On the death of McCain-Feingold…

…I am not surprised that our Dear Leader is flustered by it…

The White House and Democratic lawmakers are moving swiftly to come up with new restraints on corporate political spending, including advertising limits on any company receiving bailout money, to blunt the impact of a Supreme Court ruling President Barack Obama calls “devastating.”

“We don’t need to give any more voice to the powerful interests that already drown out the voices of everyday Americans,” Obama said Saturday, devoting his weekly radio and Internet address to the topic. “And we don’t intend to.”
The White House is working chiefly with Rep. Chris Van Hollen, D-Md., and Sen. Chuck Schumer, D-N.Y, on a bill pushing back on the court decision. The goal is to put forward legislation within two weeks, Van Hollen said Saturday, but the choices are limited by the nature of the court’s First Amendment ruling.

…because considering that he and his fellow Democrats on Capitol Hill have zero respect for the Second Amendment, why would any sentient being think they give a damn about the First? I know everyone probably thinks the Democrats are always on the side of the little man, but with their constant assaults on individual rights in so many arenas, that should have been shown as the falsehood that it was long ago. I wonder, though, what does one make of them on one hand saying one collective (the militia) is deserving of constitutional protection while another (the corporation) isn’t? Is a little consistency too much to ask for here?

What really gets me, though, is the media attacking the decision in Citizens United v. FEC:

Mark your calendars, folks. Yesterday, we the people lost all control over our representation. Whether your (sic) a Democrat, Republican or conscientious objector, the U.S. Supreme Court rained on your election parade.

The court based its ruling on the notion of the corporation as individual. These entities have the same First Amendment rights as all of us. The problem, of course, is that we don’t have millions at our disposal to influence elections. They do.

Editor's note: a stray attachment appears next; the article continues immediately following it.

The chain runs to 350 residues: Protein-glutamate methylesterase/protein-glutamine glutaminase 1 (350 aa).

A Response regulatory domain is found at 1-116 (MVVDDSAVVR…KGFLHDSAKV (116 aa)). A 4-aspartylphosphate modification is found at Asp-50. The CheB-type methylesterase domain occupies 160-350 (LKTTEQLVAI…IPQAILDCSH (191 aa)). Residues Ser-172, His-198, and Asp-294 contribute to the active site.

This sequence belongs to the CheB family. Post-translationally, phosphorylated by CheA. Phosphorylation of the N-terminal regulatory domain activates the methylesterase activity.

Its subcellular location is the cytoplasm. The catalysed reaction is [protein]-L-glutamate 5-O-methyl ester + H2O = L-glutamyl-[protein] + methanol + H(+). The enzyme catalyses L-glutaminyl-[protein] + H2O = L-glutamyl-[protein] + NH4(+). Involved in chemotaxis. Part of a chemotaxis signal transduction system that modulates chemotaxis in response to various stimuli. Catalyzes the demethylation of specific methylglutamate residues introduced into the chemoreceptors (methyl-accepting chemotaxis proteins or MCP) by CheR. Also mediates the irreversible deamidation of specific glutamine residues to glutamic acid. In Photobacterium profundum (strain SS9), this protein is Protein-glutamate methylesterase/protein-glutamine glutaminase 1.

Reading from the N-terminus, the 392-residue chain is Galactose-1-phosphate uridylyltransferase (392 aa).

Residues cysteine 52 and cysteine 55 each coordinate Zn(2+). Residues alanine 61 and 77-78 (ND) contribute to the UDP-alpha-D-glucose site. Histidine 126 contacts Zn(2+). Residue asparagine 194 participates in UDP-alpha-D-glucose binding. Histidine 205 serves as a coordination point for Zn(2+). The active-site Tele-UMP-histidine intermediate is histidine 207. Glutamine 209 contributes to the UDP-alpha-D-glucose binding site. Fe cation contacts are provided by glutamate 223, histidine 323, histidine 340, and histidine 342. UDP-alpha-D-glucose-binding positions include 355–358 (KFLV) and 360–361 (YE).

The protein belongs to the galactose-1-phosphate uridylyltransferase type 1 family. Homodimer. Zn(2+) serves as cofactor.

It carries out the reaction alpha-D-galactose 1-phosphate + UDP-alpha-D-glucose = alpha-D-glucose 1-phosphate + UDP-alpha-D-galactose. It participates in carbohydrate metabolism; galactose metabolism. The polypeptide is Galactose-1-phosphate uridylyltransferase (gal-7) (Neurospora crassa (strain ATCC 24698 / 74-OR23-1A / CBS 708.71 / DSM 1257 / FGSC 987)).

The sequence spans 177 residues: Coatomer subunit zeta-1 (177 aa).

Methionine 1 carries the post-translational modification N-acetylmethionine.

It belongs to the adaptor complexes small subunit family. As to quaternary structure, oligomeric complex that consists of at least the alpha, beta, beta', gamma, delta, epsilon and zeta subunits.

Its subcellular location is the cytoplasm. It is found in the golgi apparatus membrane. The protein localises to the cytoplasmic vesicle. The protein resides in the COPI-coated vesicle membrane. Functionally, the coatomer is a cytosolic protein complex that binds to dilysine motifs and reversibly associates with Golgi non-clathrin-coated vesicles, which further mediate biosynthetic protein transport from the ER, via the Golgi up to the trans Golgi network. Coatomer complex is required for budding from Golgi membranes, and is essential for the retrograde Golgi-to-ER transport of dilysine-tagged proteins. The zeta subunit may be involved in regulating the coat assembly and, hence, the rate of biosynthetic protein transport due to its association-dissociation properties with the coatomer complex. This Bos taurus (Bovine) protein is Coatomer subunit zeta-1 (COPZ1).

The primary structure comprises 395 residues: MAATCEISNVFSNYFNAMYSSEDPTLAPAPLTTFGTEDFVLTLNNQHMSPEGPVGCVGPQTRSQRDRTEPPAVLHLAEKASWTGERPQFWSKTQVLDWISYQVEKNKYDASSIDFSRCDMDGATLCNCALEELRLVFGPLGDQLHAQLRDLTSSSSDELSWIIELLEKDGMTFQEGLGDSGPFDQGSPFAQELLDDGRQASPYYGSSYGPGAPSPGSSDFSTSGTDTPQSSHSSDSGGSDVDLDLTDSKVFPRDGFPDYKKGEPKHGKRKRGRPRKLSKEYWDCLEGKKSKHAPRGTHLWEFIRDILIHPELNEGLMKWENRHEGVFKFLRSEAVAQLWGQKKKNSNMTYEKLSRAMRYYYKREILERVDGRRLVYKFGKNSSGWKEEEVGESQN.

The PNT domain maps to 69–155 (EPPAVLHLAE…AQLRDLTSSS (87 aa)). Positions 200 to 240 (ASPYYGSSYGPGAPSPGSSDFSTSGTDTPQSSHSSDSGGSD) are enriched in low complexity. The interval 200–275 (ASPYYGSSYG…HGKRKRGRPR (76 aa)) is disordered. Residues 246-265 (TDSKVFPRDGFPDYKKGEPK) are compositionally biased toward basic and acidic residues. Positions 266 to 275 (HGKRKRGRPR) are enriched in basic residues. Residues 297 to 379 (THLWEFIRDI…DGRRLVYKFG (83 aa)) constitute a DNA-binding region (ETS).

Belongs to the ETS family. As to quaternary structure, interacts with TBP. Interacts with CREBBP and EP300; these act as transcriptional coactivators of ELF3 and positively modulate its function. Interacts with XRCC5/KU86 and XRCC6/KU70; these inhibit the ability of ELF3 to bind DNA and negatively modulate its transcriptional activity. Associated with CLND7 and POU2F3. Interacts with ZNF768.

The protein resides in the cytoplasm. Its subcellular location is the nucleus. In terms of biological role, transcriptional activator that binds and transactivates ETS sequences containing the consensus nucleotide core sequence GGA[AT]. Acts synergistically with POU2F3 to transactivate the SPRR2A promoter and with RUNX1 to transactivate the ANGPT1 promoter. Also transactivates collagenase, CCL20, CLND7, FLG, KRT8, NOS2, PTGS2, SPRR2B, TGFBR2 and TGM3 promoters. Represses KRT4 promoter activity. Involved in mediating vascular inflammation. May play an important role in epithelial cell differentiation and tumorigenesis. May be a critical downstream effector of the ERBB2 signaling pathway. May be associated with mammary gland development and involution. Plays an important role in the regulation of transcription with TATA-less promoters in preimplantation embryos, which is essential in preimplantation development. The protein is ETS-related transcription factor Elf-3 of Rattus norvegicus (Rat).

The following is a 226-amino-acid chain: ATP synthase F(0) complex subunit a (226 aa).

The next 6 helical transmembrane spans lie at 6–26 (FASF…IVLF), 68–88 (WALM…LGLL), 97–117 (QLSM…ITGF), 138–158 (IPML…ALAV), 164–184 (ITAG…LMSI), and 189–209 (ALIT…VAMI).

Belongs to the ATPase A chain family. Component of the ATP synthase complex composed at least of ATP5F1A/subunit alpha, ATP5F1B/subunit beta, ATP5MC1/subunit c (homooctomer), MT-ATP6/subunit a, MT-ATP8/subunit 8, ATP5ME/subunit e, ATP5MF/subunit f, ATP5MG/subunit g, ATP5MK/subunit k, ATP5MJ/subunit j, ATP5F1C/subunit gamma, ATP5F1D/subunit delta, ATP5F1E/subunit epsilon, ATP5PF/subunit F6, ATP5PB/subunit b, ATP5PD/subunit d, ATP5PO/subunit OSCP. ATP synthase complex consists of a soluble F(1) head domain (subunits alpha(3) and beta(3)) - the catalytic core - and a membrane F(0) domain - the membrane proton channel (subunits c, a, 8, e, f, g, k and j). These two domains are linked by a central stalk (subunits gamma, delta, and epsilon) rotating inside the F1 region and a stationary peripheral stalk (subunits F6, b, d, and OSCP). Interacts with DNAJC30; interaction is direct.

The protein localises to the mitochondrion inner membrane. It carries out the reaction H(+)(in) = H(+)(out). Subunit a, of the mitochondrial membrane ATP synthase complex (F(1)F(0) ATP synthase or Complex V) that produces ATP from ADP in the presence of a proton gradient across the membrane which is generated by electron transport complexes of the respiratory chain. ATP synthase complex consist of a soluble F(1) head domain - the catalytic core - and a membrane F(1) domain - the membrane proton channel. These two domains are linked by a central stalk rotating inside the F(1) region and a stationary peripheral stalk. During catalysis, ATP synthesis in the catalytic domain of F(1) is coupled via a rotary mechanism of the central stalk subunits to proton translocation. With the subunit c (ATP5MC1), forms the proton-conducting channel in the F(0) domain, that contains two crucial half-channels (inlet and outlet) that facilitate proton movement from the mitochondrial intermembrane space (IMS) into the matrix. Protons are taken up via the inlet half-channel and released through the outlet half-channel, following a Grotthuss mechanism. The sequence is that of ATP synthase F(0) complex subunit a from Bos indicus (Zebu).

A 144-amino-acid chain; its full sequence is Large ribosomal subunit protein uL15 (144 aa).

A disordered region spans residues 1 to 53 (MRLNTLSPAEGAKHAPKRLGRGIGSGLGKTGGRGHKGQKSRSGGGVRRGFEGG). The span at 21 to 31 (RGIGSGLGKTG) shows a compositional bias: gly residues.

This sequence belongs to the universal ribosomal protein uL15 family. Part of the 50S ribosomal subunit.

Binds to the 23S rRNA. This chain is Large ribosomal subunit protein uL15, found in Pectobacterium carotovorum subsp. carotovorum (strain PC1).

Huh. Here’s a question all those who take that line of thought (and most of those who believe it) apparently haven’t stopped to consider. Where exactly do those corporations get that money? Out of their damn fourth points of contact? If individuals don’t like the tack certain corporations take politically, they are more than free to support corporations who will support the same things they do. You see to this day, for example, gunnies talking about the boycott of Smith and Wesson after the company made that deal with the Clinton DOJ and how said boycott affected the company. There’s no reason that same principle can’t be applied elsewhere.

And here’s another thought: Most if not all the money we’re talking about here is going to be spent on advertisements — advertisements in media outlets. These media outlets are absolutely free NOT to take the money or run the ads. The ONLY way corporations get more power here is if the media GIVE IT TO THEM. Hey, Big Media? If you don’t like the corporations’ ability to spend their money with you, DON’T TAKE THEIR DAMN MONEY! IT REALLY IS THAT SIMPLE! Seems to me the media are only willing to stand up for the individual only to the extent their collective bottom lines won’t be affected.

Sabra has more thoughts, bringing teh snark as only she can:

First off. “The court based its ruling on the notion of the corporation as individual.” Damned activist judges. I mean, it’s not as if corporations have been treated as individuals since at least the 1700s. Really, we need to restrict the concept of First Amendment rights to actual individuals. That way we can concentrate on important things, like ensuring strippers have the right to dance fully nude.

Yep, and if the corporations CAN’T spend the money to counter whatever media bias they encounter, the media can continue to spin whatever issues they want in whatever way they want and say, “let the corps buy an ad! Oh, wait…they CAN’T! HAHAHAHA!” But now, the media are going to have to take a look at selling that ad space, more so considering the dire financial straits in which media find themselves these days. You’d think they’d be rejoicing. I wouldn’t be surprised if the ad departments and most rank-and-file reporters are, though…

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